Scaling insecurities: overcoming imposter syndrome through climbing

Olivia Atkinson

Art by Rachel Lee

Clinging onto the rough hold of a jug, I struggle to secure my rope to the carabiner above. My hands sweat as the rope slips out of the safety clip attached to the wall. My arms begin to lose traction on the hold as the strain of gripping on for too long overpowers my strength. 

At last, I close my eyes and let go of the jug. As I feel the rebound of the rope pulling on my harness, I feel a wave of shame seep through my body because I didn’t make it to the top of this fairly easy climb.

I peer down to see my teammates gazing up at me, but a second later they look away and continue their conversations with one another. My coach shouts out a fleeting “Good job,” but I feel the shallow words of encouragement wash over me. I feel a pang of guilt as I am on an advanced rock climbing team, and couldn’t even finish the climb. I let my team down and gave them one more reason to question why I’m even on this team.

Ever since I was accepted into Movement gym’s advanced rock climbing team, I feel like an outsider. In comparison to my teammates who have been climbing for well over a decade, I possess a mere fraction of their experience. Not only that, but they surpass me in technique, from a better sense of balance to body positions on the wall. Although I love this sport and my team to death, I can’t shake off the feeling that I don’t belong. 

It turns out this feeling is known as imposter syndrome, characterized by the Merriam-Webster Dictionary as doubting one’s abilities or accomplishments paired with the fear of being exposed as a fraud despite evidence of success.

Despite these feelings of self doubt, I have made tremendous improvements since I first mounted a climbing wall with trembling hands. At first, I could barely make it a couple feet off the ground before my fear of heights overwhelmed me, but now I am just as strong as my teammates and am able to find unique ways to solve problems others don’t see. 

Although I feel proud for achieving so much in such a short time, I can’t help but notice that I am still way behind my teammates. This fact has caused a wave of panic in me any time we do climbing challenges, as I immediately assume I won’t perform as well as them. This stifling mentality began to hold me back as I started to give up before I had used all my energy and doubted myself in the middle of climbs.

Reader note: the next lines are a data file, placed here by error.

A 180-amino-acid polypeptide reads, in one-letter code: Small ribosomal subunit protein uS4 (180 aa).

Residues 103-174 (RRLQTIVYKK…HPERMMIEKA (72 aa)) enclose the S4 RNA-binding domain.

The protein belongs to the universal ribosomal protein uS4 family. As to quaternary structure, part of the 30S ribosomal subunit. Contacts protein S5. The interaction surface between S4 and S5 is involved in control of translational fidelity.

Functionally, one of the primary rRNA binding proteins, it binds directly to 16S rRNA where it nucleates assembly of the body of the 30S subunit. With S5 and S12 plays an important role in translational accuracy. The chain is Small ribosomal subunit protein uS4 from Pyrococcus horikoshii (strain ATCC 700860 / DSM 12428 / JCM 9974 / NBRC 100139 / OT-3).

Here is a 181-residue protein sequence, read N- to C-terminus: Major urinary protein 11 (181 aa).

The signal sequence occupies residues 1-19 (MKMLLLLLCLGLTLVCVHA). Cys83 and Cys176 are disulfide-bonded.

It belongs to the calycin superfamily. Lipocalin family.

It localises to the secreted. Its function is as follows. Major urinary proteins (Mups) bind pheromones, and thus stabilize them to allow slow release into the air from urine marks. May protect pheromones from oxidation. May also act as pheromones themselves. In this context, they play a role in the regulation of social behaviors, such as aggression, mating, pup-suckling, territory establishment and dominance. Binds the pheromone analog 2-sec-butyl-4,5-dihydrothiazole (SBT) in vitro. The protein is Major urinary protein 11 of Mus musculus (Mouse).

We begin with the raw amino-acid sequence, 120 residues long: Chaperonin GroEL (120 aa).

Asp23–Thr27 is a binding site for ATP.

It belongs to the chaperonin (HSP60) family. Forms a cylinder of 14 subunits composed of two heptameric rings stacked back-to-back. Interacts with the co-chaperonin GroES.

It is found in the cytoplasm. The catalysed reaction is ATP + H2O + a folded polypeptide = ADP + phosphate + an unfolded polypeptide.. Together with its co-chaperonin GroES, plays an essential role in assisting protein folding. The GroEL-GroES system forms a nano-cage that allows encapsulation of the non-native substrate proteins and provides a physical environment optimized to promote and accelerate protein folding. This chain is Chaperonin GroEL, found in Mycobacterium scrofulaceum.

I came to the conclusion that I either needed to quit the team or resolve my mental block. 

Realizing I would be giving up something I loved and I had worked hard for, I decided to find a solution. 

First, I approached my coaches about my mental state. They offered me helpful insight into why I was feeling this way and what I could do to build up 

my confidence. 

The most important lesson they taught me was to step back and acknowledge my progress. When put into perspective, I was surprised to find my achievements were impressive. I had made significant advances and was fully deserving of being on the team despite my negative thoughts. 

The advice to step back is a useful strategy that can be applied to all kinds of situations. Any time you feel like you don’t belong or aren’t worthy of something, it is important to look at yourself from a fresh perspective and reevaluate your progress. 

For example, when attending a rigorous and competitive school like Paly, it can be hard to not compare yourself to others. Students easily lose perspective of how far they have come and fall into a pit of self doubt.

So, by changing my mindset, I finally began to relax on the wall and let my brain turn off from stress at school. Of course, I still beat myself up when I fall off the wall, but I am now able to identify when I begin thinking this way. 

In addition, my coaches have taught me strategies to improve my success on the wall, such as planning out how I will climb a specific route or finding places on the wall to rest so that I can conserve my energy and keep going. 

So any time you find yourself doubting your capabilities, remind yourself of your achievements. You most likely will find you are much more impressive than you give yourself credit for.